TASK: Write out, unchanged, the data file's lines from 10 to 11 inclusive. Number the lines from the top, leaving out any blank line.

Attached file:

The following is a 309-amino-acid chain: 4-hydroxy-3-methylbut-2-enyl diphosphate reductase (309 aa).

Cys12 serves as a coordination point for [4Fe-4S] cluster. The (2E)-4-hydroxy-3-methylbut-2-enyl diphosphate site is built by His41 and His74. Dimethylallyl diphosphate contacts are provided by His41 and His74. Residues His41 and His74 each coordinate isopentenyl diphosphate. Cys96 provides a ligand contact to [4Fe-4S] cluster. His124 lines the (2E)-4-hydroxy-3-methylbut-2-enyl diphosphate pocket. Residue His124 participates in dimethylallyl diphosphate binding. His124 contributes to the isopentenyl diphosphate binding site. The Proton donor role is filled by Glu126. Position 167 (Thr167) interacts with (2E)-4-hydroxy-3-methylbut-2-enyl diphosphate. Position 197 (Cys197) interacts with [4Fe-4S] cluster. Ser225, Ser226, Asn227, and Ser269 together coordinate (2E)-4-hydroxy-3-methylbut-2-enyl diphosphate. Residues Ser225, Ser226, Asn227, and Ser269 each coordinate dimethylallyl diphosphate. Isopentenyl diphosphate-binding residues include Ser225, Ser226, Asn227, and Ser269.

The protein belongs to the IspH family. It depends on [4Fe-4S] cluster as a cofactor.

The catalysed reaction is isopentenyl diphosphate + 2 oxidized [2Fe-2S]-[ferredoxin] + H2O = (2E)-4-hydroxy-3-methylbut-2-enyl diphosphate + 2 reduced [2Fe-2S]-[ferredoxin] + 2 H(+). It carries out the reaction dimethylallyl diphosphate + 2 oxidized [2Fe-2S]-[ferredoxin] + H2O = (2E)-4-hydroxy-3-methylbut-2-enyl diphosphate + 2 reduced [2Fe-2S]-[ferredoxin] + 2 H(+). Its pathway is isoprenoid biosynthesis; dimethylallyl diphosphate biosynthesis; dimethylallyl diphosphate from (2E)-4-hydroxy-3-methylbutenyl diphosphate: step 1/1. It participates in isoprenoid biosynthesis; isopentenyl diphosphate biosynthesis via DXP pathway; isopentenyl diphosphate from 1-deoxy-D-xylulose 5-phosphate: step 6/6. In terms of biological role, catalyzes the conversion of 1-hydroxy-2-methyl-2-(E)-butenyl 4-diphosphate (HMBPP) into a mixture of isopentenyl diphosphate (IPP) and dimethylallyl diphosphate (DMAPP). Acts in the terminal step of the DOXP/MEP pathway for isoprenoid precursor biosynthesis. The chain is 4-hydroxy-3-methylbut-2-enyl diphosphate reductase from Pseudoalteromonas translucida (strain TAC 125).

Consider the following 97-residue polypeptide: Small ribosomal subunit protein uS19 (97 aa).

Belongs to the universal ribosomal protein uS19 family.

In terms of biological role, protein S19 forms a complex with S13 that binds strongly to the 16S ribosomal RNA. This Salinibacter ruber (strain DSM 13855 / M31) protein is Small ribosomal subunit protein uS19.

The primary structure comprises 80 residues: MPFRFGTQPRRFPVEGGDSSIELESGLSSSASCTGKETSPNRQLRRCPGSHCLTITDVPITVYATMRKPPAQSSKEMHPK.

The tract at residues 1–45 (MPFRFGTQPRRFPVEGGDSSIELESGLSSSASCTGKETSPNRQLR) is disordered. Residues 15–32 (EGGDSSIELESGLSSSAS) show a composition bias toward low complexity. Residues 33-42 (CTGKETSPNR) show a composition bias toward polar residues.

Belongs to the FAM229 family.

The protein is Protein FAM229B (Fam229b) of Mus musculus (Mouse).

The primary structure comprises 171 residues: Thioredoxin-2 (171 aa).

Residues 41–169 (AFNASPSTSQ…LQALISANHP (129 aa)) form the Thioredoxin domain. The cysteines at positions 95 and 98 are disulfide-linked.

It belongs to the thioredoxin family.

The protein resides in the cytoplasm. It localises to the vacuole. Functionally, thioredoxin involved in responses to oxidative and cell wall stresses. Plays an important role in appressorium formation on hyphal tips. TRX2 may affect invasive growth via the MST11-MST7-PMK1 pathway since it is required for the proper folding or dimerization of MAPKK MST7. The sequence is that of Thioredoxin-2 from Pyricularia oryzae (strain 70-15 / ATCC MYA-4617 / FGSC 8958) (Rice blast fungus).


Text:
Belongs to the FAM229 family.

The protein is Protein FAM229B (Fam229b) of Mus musculus (Mouse).